Thursday, April 23, 2009
[Picture: the Chandos portrait of William Shakespeare.] Today is the day traditionally observed as Shakespeare's birthday. See this Wikipedia article for an overview of Shakespeare's life and work. Generally considered to be the greatest writer in the English language, and one of the greatest writers in world literature. A collection of his works may be found online here. Shakespeare, interestingly enough, isn't simply revered by English teachers, his works have found a warm home in Germany, where his plays are widely translated and he is affectionately referred to as "unser Wilhelm" ("our William").
Sunday, April 19, 2009
There's an interesting post over at the Religion Clause law blog about a talk that Justice Thomas gave recently where he discussed the role of his religion in his profesional work on the Court. Here's a link to the story: Justice Thomas On Religion and His Court Duties. For what it's worth, I think that Thomas is absolutely right when it comes to the role of faith in the life of a judge.
Tuesday, April 14, 2009
Read about it here. Wilson was a well-regarding up and coming Christian writer when he abandoned Chrsitianity twenty years ago. He wrote a very influential book providing an atheist view of Jesus, and a less well-regarded biography of C.S. Lewis. Well, Wilson has slowly returned to the Christian faith. His whole brief story is well worth reading, but I found this passage particularly interesting:
For a few years, I resisted the admission that my atheist-conversion experience had been a bit of middle-aged madness. I do not find it easy to articulate thoughts about religion. I remain the sort of person who turns off Thought for the Day when it comes on the radio. I am shy to admit that I have followed the advice given all those years ago by a wise archbishop to a bewildered young man: that moments of unbelief “don’t matter”, that if you return to a practice of the faith, faith will return. When I think about atheist friends, including my father, they seem to me like people who have no ear for music, or who have never been in love. It is not that (as they believe) they have rumbled the tremendous fraud of religion – prophets do that in every generation. Rather, these unbelievers are simply missing out on something that is not difficult to grasp. Perhaps it is too obvious to understand; obvious, as lovers feel it was obvious that they should have come together, or obvious as the final resolution of a fugue.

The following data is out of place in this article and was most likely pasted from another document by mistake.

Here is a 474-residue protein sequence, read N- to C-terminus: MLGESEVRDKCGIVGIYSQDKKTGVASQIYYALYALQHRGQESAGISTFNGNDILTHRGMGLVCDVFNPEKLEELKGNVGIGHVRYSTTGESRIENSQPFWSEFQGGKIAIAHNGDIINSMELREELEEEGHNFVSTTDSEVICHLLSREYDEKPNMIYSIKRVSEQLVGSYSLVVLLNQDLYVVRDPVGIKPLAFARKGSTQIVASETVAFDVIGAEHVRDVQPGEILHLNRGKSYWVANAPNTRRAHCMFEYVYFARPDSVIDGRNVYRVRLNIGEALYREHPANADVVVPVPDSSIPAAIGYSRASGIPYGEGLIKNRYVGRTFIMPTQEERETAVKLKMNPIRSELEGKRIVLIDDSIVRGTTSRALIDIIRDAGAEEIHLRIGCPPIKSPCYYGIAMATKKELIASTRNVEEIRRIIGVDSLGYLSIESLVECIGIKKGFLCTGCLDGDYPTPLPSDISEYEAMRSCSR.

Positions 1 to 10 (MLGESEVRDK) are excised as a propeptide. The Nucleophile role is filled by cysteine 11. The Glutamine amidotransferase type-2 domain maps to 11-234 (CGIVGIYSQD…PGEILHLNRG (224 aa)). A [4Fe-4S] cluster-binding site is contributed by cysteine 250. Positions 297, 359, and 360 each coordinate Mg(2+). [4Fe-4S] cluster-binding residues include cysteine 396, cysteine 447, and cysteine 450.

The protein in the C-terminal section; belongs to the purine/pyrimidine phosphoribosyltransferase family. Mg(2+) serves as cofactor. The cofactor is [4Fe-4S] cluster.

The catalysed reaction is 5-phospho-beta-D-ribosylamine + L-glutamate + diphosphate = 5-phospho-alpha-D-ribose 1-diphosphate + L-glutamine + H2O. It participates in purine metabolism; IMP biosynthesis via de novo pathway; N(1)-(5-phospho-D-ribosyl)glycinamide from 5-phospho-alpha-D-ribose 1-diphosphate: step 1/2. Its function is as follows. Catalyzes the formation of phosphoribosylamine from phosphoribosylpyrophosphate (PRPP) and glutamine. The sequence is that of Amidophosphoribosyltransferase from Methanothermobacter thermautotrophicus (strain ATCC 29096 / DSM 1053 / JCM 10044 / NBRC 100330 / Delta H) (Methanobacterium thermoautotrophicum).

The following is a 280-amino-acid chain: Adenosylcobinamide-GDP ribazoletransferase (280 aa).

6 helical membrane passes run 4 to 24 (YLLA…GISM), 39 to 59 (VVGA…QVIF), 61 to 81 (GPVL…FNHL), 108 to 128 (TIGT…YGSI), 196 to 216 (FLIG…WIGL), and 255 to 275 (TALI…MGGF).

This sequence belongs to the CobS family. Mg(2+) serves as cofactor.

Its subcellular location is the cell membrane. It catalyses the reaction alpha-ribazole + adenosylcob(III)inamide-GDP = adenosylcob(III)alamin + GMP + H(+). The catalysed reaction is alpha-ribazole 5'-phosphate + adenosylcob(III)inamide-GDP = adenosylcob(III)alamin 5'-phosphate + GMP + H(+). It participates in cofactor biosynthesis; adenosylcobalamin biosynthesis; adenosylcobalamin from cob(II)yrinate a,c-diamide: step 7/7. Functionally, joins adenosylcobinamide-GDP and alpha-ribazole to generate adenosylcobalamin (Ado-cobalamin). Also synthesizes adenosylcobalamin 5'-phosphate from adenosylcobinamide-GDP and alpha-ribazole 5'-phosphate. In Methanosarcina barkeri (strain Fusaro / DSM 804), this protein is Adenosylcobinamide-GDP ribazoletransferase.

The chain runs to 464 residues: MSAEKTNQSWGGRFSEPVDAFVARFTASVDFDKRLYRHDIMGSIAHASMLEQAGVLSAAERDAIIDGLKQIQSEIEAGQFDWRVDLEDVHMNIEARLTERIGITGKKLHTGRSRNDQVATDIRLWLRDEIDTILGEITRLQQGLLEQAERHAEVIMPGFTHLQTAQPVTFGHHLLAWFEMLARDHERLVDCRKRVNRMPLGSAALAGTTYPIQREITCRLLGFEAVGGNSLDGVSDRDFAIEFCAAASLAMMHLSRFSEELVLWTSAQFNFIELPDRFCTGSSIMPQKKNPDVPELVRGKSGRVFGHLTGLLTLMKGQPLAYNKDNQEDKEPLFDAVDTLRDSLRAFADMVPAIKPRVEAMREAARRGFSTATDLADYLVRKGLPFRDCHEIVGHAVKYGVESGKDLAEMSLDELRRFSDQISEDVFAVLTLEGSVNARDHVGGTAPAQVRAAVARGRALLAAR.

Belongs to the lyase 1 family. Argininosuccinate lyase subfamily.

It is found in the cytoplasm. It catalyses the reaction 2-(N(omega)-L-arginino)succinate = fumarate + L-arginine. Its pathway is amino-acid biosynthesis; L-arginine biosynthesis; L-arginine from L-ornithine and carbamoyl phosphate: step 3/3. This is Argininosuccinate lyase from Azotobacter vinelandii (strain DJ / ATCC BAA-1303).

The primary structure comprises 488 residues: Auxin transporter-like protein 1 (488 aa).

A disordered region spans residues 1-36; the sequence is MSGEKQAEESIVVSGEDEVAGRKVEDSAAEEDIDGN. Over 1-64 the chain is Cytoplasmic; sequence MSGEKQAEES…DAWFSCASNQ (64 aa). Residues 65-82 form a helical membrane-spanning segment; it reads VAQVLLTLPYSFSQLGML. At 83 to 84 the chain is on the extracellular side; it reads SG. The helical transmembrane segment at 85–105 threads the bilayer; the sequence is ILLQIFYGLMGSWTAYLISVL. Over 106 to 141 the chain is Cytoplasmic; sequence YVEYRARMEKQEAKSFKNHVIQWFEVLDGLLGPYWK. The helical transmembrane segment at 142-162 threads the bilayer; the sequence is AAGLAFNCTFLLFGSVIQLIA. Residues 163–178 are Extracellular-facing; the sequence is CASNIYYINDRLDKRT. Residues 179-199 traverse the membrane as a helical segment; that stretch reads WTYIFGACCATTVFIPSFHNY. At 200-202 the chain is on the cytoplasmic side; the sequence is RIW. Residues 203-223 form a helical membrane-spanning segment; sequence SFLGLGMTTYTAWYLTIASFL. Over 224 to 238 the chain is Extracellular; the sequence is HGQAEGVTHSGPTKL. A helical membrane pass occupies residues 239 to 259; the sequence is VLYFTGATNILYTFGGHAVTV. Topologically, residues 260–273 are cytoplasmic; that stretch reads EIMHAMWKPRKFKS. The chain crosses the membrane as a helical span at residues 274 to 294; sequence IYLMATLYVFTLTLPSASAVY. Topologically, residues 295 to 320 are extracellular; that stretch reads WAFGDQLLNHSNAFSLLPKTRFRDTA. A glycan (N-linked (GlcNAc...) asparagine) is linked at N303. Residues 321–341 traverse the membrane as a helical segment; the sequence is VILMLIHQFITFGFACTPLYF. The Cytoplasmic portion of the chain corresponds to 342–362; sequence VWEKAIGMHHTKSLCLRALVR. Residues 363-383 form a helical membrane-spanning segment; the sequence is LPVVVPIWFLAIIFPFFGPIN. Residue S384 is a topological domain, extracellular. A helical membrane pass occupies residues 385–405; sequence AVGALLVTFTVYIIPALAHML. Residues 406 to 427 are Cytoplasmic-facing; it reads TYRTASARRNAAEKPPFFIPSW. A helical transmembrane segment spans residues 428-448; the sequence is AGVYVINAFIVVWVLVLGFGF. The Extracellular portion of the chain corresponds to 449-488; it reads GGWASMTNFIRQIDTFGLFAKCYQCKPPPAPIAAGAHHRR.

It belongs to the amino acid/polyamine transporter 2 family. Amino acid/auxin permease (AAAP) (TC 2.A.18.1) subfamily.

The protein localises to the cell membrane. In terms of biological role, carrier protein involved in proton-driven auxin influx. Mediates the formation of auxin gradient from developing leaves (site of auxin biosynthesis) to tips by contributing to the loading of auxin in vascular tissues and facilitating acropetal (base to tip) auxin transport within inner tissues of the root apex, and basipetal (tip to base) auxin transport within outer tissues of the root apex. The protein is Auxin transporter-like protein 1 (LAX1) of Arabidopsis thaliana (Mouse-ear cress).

Posted by Mark in Spokane at 6:09 PM
Thursday, April 2, 2009
Here it is. This is very much well worth reading. The legal profession at almost all levels has been moving in an unsustainable direction for a long time -- it's a bubble, just like every other bubble. The tuition charged by law schools is outrageous, the work-load for young associates is brutal, and the hourly rate for billing is for most legal matters excessive. Is any lawyer -- even a talented New York City big firm lawyer -- worth $1,000 an hour? I have a hard time believing so. If the economic downturn gets people within the profession to shift their paradigms, that will be a very good thing. But law is a small "c" conserative profession, and I am afraid that much more pain will have to come before people are really open to changing the profession for the better.